Glare sources are light sources whose brightness exceeds a comfort level for the user, and generally occur at distinct locations in a scene being observed. In an embodiment of the invention, a determination is made as to whether glare is detected in the scene, and a glare indication is provided. The glare indication may indicate merely that glare has been detected, and may not indicate anything regarding the location of the glare or the intensity of the glare. If glare is detected in the scene, then a determination may be made regarding where in the scene glare was detected. Once the location of the glare is known, steps may be taken to reduce the amount of light being transmitted to the user in those areas where glare is detected. It is believed that a significant amount of power may be saved by determining whether glare is detected in a scene, and providing the glare indication only when glare is detected. As such, the invention will reduce the amount of information that must be processed.
It may often be the case that many of the pixels 28 do not detect glare. The information that might be transmitted and processed from the light receiving surface 13 can therefore be reduced by combining the information from a plurality of pixels 28 using circuitry that performs the equivalent of a logical OR function (so-called “logic-or gates”). To accomplish this task, the glare signaling circuit (“GSC”) 22 may have a first input port 36 that is in communication with the first input channel 16, and the GSC 22 may have a second input port 39 that is in communication with the second input channel 19. Indeed, the GSC 22 may have an input port for every pixel 28, but we will discuss the situation with regard to two input ports 36, 39, with the understanding that many more ports may be included. A logic-or gate in the GSC 22 may be capable of producing an output signal when the logic-or gate detects that the first input channel 16 or the second input channel 19 indicates glare on the light receiving surface 13. The resultant glare signal produced by the GSC 22 at an output 58 indicates whether glare is present in one or more of the pixels 28. If no glare is present, then the GSC signal provided at output 58 will indicate that the individual pixel information need not be transmitted or processed. For example, signals from all of the pixels 28 in the sensor can be combined by the GSC 22 to determine whether glare is present anywhere in the observed scene, that is to say anywhere on the light receiving surface 13. If glare is not detected anywhere on the light receiving surface 13 (as will often be the case in a sunglasses application), then none of the individual pixel data need be transmitted for purposes of glare reduction.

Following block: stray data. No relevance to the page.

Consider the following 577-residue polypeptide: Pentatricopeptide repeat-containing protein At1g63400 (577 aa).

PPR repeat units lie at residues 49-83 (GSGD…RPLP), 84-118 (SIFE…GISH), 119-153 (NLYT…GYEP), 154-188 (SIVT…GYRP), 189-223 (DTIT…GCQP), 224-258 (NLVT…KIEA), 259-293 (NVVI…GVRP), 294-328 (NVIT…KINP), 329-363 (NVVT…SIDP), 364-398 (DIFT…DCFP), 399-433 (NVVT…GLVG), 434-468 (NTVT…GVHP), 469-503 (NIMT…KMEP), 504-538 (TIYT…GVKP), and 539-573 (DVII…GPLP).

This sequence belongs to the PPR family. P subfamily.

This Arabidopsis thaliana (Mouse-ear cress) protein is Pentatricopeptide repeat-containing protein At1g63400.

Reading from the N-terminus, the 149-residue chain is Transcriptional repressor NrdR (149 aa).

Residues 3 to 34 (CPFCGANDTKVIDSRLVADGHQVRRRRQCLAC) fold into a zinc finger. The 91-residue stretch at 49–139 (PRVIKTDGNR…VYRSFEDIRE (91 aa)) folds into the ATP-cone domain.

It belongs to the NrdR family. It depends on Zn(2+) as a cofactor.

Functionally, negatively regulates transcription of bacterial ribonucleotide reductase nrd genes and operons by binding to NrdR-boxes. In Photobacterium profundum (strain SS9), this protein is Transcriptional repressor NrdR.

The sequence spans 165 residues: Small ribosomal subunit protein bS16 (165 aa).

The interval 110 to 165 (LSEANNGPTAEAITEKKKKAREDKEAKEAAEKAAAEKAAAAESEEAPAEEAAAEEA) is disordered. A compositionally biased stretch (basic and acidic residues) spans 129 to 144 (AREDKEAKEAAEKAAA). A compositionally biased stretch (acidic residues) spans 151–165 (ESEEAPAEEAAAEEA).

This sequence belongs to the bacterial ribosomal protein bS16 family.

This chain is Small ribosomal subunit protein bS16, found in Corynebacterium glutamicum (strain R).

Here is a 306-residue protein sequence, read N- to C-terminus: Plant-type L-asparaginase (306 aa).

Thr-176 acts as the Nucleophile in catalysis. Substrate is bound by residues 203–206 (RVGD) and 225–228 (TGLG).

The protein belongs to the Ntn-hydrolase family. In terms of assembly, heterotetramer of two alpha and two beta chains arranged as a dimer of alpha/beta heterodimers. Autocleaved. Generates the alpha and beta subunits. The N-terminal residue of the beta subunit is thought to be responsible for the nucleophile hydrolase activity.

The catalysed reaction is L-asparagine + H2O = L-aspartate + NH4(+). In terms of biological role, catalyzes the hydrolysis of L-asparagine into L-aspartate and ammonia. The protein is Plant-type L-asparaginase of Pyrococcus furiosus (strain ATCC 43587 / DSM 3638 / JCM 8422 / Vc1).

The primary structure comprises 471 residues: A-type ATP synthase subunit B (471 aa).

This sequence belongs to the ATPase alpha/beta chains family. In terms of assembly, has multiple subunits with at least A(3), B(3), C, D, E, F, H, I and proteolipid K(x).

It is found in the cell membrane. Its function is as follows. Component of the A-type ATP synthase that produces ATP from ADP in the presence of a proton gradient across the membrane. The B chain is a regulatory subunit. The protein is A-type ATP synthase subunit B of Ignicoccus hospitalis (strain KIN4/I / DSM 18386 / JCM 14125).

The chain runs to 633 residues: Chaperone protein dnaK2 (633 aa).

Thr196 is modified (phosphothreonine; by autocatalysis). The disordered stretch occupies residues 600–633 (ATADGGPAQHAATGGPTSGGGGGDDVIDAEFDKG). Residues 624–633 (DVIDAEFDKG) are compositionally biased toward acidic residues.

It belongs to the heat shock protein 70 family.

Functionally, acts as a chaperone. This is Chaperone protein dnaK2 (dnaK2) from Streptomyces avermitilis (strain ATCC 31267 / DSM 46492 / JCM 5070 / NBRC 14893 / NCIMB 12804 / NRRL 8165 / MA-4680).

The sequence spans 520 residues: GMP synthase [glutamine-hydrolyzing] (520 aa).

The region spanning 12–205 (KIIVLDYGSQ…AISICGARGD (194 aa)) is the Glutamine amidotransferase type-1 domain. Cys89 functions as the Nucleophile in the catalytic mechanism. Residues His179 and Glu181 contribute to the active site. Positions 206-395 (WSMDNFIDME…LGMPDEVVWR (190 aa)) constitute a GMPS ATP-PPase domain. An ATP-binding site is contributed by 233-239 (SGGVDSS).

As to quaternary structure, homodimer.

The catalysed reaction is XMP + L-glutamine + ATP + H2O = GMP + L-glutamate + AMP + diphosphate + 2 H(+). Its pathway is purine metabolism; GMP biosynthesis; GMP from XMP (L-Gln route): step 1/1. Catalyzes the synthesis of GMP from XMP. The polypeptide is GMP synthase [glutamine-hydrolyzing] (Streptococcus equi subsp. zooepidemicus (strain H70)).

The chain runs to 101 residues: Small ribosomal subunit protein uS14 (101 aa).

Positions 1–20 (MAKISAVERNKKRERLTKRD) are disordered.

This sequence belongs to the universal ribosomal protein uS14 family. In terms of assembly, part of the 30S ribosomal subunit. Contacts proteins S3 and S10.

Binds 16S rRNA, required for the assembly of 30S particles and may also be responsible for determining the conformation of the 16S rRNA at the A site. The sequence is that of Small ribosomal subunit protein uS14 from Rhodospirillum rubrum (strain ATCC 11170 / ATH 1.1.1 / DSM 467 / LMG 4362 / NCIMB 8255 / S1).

However, if both inputs are low, then both pFET 42 and pFET 45 will be turned on, and nFET 48 and nFET 51 are turned off. In that state, the input to transistor 54 and transistor 57 is at a high level, thereby causing transistor 54 to be turned off and transistor 57 is turned on. This causes the output of the circuit depicted in
Two pFETs 42, 45 are shown in
In another example, signals from each pixel 28 in one column 31 of pixels 28 can be combined using a logic-or gate into a single signal that indicates whether glare was detected within that column 31. If glare was not detected in a column 31, glare information from the individual pixels 28 of that column 31 need not be transmitted to the GRC 25. This can result in power savings because the pulses that would normally be sent to a pixel-increment control line of the sensor may be avoided when the logic-or gate for a column indicates no glare on that column 31 of pixels 28.